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Energy/Sports Drinks and Tooth Decay:

With spring sports and (hopefully) spring weather kicking into high gear, it’s a good time to review what your child is drinking during and after their games.

For the majority of children, with approximately 60 minutes of activity (i.e. game, practice that provide breaks in between) plain ol’ H20 is perfectly acceptable for rehydration. Remember our days of little league and travel soccer? We had water bottles, orange slices and bagels or pizza post-game to replenish ourselves.

For high-intensity athletes, hydration becomes multifactorial. It depends on many factors such as:
1) Hydration prior to exercise
2) Sports dynamics (i.e. rest breaks, fluid access)
3) Environmental conditions (heat, humidity)
4) Exercise intensity
5) Exercise duration
6) Athlete’s sweat rate
In these cases, water, carbohydrates and electrolytes are essential for hydration during and post exercise.

Although a sports drink may be necessary in some circumstances, it’s important to limit it’s use and effects on your child’s teeth:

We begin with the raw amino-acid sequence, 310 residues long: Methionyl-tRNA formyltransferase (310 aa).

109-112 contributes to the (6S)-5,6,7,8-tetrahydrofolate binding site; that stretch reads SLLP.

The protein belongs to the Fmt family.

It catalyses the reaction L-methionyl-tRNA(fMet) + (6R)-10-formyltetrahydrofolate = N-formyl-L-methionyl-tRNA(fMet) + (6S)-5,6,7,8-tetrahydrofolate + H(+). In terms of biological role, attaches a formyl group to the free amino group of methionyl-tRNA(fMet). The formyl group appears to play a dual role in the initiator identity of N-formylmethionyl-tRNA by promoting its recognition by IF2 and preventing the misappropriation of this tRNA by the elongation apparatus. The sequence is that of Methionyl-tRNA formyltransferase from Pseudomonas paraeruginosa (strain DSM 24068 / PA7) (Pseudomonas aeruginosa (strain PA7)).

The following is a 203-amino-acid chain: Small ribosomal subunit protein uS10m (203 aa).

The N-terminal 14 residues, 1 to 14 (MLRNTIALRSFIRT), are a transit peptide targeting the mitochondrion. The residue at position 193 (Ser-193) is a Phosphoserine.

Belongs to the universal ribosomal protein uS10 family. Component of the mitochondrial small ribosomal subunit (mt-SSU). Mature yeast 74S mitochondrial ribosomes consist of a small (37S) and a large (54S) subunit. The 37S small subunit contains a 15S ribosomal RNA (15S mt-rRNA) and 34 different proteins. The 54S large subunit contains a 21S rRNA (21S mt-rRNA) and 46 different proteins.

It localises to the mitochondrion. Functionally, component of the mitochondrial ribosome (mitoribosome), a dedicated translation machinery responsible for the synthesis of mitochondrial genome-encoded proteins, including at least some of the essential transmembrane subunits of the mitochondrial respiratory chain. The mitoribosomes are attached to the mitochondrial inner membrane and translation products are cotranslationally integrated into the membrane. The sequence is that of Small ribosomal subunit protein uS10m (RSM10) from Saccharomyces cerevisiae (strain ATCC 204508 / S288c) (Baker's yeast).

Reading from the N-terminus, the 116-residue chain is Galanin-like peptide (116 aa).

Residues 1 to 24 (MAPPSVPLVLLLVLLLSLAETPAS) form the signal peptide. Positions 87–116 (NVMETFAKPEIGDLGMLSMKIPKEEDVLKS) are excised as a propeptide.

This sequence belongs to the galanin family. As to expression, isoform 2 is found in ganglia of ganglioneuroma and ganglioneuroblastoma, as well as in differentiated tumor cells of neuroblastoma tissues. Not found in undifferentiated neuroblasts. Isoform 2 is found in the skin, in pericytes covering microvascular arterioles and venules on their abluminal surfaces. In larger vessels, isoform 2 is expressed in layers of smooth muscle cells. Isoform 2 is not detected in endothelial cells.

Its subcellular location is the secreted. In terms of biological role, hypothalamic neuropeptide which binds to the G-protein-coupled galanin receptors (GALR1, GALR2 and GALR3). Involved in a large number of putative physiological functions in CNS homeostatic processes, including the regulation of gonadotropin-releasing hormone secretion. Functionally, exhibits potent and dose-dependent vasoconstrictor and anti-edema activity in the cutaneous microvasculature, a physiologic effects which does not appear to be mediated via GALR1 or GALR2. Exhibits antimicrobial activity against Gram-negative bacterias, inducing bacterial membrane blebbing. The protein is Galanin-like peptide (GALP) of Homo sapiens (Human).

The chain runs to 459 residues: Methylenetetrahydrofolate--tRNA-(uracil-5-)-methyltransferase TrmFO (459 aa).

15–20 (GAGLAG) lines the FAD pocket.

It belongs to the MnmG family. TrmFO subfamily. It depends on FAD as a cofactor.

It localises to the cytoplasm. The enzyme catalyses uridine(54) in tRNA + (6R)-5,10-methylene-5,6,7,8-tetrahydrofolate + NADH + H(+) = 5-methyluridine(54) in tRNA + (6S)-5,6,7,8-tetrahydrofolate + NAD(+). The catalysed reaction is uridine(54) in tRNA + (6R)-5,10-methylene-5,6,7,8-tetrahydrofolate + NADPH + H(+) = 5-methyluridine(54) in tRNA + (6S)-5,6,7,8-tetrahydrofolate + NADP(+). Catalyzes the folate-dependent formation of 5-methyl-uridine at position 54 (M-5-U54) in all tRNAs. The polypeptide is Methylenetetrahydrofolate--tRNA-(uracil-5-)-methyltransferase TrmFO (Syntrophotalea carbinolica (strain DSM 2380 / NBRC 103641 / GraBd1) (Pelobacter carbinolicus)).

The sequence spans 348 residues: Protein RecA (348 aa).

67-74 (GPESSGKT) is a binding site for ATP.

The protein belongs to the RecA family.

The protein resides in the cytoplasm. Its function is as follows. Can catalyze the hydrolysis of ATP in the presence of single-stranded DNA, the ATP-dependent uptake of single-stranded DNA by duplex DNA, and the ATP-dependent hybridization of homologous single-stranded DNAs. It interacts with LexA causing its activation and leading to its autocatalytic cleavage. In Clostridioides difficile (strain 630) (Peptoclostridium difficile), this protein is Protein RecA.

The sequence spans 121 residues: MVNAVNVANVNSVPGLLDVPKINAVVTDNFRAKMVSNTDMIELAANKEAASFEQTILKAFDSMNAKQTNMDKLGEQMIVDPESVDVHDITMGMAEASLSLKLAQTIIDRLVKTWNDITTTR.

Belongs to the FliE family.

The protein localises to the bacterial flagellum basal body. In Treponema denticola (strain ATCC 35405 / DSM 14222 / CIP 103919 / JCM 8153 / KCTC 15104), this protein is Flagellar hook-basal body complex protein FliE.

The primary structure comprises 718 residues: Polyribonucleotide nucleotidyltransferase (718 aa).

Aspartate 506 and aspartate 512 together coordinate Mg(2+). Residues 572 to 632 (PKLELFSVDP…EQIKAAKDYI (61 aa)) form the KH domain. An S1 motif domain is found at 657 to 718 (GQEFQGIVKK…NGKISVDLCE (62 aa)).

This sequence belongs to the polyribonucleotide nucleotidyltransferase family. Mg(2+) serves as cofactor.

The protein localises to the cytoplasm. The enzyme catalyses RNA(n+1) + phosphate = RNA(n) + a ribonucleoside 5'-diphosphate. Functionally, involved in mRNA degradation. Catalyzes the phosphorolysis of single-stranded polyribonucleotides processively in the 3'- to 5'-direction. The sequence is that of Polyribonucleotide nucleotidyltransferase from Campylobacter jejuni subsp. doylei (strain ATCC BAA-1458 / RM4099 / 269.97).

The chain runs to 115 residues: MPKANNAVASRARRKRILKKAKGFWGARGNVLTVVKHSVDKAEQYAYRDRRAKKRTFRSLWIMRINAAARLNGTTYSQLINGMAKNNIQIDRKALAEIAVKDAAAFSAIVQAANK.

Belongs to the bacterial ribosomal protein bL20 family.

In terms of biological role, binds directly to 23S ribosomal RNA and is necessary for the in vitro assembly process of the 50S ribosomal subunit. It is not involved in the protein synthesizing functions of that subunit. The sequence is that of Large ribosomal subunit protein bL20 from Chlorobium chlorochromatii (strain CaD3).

1) Alternating between water and sports drinks: swishing or rinsing with water will help to reduce the effects of the acid and sugar on your teeth.

2) Consider alternatives to sports drinks such as: coconut water/juice (for mild rehydration), plain milk and even (gasp!) chocolate milk post-exercise. Especially good is homemade chocolate milk (3 cups of milk, 2Tbsp cocoa powder, 2Tbsp powdered sugar, 1/2 tsp vanilla). Milk provides necessary carbohydrates and contains more essential electrolytes than Gatorade.

3) Rehydrate with food: Watermelon (top rehydration fruit, contains 90% water and essential rehydration salts), Melons, Bananas (high in potassium), Strawberries, Oranges (from the days of travel soccer), etc.

As far as energy drinks (like Rockstar, Red Bull, etc.), it’s a big NO from the pediatric dentist! Not only does it contain a high amount of acid and sugar, but the high levels of caffeine can have their own potentially fatal consequences.

Read more below:

Sports Drinks and Dental – http://amjdent.com/Archive/ReviewArticles/2005/Coombes%20FinalApril2005.pdf

Blog by Dr. Calcaterra – http://directionsindentistry.net/sports-energy-drinks-cause-tooth-cavities/

Gatorade nutrition facts (34 grams of sugar in one bottle) – http://www.docstoc.com/docs/1064339/Gatorade-Nutrition-Facts